Blood-Brain Barrier Permeability in Patients With Reversible Cerebral Vasoconstriction Syndrome Assessed With Dynamic Contrast-Enhanced MRI

Background and Objectives

Blood-brain barrier (BBB) disruption has been proposed to be important in the pathogenesis of reversible cerebral vasoconstriction syndrome (RCVS), but not all patients present an identifiable macroscopic BBB disruption; that is, visible contrast leakage on contrast-enhanced T2 fluid-attenuated inversion recovery imaging. This study aimed to evaluate microscopic BBB permeability and its dynamic change in patients with RCVS.

Methods

This prospective cohort implemented 3T dynamic contrast-enhanced MRI. We measured microscopic BBB permeability by determining the whole-brain and white matter hyperintensity (WMH) Ktrans values and evaluated the correlation of whole-brain Ktrans permeability with clinical and vascular measures in transcranial color-coded sonography.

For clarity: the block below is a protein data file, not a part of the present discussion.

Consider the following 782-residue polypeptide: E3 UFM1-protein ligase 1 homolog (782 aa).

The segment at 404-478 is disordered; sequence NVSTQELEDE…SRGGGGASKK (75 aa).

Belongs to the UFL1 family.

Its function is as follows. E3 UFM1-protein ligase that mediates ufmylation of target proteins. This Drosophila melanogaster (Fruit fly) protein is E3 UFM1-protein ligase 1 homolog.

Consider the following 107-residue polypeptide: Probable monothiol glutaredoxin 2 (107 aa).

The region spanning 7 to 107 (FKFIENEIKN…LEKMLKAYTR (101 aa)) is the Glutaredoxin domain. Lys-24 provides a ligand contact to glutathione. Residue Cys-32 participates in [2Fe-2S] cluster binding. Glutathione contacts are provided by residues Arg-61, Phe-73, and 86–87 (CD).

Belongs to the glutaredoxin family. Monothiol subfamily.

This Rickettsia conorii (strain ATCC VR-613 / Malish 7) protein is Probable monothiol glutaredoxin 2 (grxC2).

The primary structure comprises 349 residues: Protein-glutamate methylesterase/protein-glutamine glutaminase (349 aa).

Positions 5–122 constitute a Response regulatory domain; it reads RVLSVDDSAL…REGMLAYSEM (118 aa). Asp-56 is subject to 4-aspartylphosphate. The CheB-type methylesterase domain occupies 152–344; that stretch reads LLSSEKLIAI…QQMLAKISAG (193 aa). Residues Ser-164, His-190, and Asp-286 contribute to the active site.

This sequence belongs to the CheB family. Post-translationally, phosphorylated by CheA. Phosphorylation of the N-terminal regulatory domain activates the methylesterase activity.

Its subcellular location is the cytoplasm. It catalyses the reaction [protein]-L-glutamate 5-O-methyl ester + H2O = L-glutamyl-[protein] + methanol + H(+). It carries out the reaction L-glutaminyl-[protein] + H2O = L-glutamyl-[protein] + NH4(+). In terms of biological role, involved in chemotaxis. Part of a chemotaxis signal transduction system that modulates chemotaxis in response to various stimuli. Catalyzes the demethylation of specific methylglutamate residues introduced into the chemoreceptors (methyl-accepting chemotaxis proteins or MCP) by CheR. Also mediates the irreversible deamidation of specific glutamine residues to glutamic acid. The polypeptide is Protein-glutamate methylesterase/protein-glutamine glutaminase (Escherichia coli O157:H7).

Results

In total, 176 patients (363 scans) were analyzed and separated into acute (less double equals30 days) and remission (greater double equals90 days) groups based on the onset-to-examination time. Whole-brain Ktrans values were similar between patients with and without macroscopic BBB disruption in either acute or remission stage. The whole-brain Ktrans was significantly decreased (p < 0.001) from acute to remission stages. The WMH Ktrans was significantly higher than mirror references and decreased from acute to remission stages (p < 0.001). Whole-brain Ktrans correlated with mean pulsatility index (rs = 0.5, p = 0.029), mean resistance index (rs = 0.662, p = 0.002), and distal-to-proximal ratio of resistance index (rs = 0.801, p < 0.001) of M1 segment of middle cerebral arteries at around 10–15 days after onset. The time-trend curve of whole-brain Ktrans depicted dynamic changes during disease course, similar to temporal trends of vasoconstrictions and WMH.

Discussion

Patients with RCVS presented increased microscopic brain permeability during acute stage, even without discernible macroscopic BBB disruption. The dynamic changes in BBB permeability may be related to impaired cerebral microvascular compliance and WMH formation.

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